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Primary care

Pharmacists to be offered training to become doctors, NHS England chief executive says

Following Brexit and subsequent deregulation to create “a more flexible” NHS, pharmacists may be able to transition to becoming doctors through extra training.

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Simon Stevens, chief executive of NHS England, has suggested that pharmacists may soon be able to train to become doctors, following Brexit

Pharmacists are set to be given the opportunity to become doctors through extra training, Simon Stevens, chief executive of NHS England, has said.

Speaking at NHS England’s Health and Care Innovation Expo in Manchester on 4 September 2019, Stevens said that pharmacists would be able to become doctors with additional training, following a probable loosening of professional regulatory rules after Brexit.

He added that this would create “a more flexible, more permeable” NHS organisation.

His comments come as Sajid Javid, the chancellor, committed to increasing the Health Education England (HEE) budget for 2020/2021 — including £150m for continuing professional development — in his annual spending review, which was also announced on 4 September 2019.

Stevens said the HEE budget presented a “more realistic settlement for education and training budgets”. He added that the extra funding was “welcome” because while the NHS has recruited 100,000 additional staff over the past five years, “we still have 100,000 vacancies”.

“We are going to have to do more to look after the staff we currently have across the health service,” he said. “We also need more routes into training. We need to become a more flexible, more permeable organisation.”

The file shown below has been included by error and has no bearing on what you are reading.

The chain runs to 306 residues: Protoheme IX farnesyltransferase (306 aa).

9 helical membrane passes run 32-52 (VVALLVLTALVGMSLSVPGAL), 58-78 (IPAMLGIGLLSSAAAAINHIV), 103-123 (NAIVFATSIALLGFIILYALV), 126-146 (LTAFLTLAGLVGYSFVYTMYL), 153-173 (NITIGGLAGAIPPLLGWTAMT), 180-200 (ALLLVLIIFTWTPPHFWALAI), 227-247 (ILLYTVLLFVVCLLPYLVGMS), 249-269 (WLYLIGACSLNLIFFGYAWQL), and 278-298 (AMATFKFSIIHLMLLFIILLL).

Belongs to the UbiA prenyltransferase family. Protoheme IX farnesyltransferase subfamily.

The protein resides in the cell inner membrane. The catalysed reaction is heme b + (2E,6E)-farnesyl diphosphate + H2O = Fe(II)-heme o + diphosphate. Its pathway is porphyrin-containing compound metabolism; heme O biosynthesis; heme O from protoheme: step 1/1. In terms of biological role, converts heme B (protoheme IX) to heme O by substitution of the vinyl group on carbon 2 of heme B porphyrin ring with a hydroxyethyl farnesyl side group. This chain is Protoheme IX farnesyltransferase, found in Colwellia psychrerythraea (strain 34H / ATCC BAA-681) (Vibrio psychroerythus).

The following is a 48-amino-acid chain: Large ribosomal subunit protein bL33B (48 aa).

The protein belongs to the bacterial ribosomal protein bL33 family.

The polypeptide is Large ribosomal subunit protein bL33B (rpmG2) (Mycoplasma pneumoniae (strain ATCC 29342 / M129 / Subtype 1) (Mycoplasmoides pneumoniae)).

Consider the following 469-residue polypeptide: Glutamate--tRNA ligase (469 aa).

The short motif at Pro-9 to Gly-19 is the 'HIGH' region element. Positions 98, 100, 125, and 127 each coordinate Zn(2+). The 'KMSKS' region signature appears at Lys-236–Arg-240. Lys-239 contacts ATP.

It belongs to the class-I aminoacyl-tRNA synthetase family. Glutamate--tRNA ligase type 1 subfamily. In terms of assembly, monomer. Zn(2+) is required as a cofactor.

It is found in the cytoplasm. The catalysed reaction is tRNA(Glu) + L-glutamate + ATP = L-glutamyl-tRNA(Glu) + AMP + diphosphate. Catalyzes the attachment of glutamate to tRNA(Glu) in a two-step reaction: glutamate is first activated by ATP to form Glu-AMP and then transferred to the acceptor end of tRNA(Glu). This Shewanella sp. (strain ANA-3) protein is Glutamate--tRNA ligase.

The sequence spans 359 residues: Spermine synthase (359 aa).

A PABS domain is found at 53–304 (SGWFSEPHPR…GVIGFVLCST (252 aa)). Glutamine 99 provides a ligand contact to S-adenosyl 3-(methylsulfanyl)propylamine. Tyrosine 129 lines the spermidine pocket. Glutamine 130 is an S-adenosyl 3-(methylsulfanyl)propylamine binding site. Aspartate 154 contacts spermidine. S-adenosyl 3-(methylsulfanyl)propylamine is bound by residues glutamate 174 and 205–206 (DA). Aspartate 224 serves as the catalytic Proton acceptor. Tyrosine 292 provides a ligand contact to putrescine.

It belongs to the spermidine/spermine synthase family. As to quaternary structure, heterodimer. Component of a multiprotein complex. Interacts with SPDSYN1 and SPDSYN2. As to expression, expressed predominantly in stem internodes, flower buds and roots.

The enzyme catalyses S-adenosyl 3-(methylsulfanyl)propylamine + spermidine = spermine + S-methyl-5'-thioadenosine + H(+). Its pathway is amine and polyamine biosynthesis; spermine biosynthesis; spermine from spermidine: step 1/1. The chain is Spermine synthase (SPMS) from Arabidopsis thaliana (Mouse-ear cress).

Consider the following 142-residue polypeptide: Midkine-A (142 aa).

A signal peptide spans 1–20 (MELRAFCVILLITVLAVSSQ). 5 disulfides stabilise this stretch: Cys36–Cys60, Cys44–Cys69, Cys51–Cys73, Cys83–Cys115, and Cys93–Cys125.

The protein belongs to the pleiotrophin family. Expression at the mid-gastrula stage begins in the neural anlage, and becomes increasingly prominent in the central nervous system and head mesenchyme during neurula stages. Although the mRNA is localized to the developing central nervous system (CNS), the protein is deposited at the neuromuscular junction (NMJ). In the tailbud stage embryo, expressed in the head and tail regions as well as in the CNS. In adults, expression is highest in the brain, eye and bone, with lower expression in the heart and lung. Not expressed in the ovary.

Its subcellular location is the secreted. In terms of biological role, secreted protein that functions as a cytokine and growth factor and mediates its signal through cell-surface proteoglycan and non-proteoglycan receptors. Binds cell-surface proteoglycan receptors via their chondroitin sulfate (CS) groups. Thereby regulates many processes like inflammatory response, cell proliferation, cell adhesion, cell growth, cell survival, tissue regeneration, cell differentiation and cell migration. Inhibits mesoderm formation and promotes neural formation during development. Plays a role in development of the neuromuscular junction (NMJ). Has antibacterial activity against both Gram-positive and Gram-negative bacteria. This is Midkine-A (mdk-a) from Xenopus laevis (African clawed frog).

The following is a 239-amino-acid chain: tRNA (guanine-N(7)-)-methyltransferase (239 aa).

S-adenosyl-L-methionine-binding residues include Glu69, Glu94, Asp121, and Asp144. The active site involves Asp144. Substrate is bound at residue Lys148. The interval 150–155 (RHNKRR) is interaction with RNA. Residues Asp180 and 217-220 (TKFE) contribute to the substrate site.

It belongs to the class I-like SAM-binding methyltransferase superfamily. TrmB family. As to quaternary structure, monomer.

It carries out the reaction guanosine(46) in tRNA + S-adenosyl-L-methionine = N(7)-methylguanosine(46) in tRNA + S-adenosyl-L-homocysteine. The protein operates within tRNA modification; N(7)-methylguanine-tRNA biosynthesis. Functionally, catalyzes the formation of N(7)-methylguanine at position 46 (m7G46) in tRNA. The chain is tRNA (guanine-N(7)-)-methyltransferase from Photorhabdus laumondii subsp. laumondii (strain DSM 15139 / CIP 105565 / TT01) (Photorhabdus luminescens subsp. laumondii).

He continued: “We’re going to have to use some of the new flexibilities that we may have if we’re not subject to some of the EU professional regulation rules, to think about, for example, opportunities for pharmacists, who after all have done four years’ worth of clinical training, if they wish to convert or add on to become qualified doctors.”

Sandra Gidley, president of the Royal Pharmaceutical Society (RPS), said the RPS wanted to keep pharmacists delivering the unique work that they do on behalf of patients.

”I could have applied to medical school, but I’m proud to say that my only plan was to become a pharmacist,” she said.

“Simon Stevens would be better advised to look at how NHS England can make better use of pharmacists and their skills.”

 

Citation: The Pharmaceutical Journal DOI: 10.1211/PJ.2019.20207031

Readers' comments (1)

  • I think this is a fantastic suggestion. After working as a community pharmacist for three years I feel that I have only used about 10% of my clinical knowledge. 90% of the time I am just checking and bagging medication. I think is a shame that after 5 years of training I am doing a job which a qualified ACT can do just as well. I think it is a fantastic idea to provide this opportunity to pharmacist who want to become a doctor.

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